How is a policy initiated and implemented toward a newly arising industrial sector? This paper addresses that question by looking at the way the Japanese and the South Korean governments respond to the massive production and export of pop culture. The investigation focuses on the emergence of the local cultural industries, the policy issues they raise, and the domestic discourse they initiate. The central argument of this paper is that these governments no longer perceive the cultural industries in only ideological terms, but following the success of the private sector, they have recently shifted their attention to the economic benefits derived from the commodification of culture. However, their efforts to foster the pop culture sector heavily emphasize investment in infrastructure as a part of a developmental-state strategy. This attitude is too rigid to accommodate the dynamism of the cultural industries and should be supplemented with a more nuanced approach that considers the distinctive structure and the organization of the cultural industries.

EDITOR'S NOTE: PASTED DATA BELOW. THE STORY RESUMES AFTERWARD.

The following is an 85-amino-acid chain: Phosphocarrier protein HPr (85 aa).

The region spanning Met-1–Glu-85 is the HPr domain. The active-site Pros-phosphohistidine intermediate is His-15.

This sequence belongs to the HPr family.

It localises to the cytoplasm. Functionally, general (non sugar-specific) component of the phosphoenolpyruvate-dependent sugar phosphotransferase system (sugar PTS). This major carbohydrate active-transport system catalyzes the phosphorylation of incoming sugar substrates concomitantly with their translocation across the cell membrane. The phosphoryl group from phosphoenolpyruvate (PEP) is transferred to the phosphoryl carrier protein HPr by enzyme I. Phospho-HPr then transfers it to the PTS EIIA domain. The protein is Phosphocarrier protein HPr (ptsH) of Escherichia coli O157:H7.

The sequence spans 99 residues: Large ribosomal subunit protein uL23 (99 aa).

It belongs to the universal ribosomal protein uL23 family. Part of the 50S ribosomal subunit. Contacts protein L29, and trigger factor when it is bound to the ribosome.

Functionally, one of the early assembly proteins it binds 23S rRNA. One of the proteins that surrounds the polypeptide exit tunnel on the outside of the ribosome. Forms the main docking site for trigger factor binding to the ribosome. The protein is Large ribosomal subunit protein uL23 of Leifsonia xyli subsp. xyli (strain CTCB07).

|Original language||American English|
|Number of pages||19|
|Journal||Journal of Comparative Policy Analysis: Research and Practice|
|State||Published - Jun 2011|
Bibliographical noteFunding Information:
The Korean government has specifically targeted the game industry with the intention of making Korea the world’s leading country in this field. The launch of the site dubbed ‘‘Global Test-bed’’ came as the result of a 1 billion won investment project aimed at promoting Korean-made online games to gamers and internet users abroad and assisting Korean game producers to advance to international markets (South Korea’s Ministry of Information and Communication 2006). The South Korean authorities have also been investing in developing the country’s animation industry. In May 2006 the 10th Seoul International Cartoon and Animation Festival was held. The festival, the largest of its kind in Asia, featured more than 1,200 cartoons and animation from 53 countries. It was sponsored by the Seoul Metropolitan Government, pledging a contribution of 1 billion (US$1.07 million) a year until 2012 (The Korea Herald, May 15, 2006).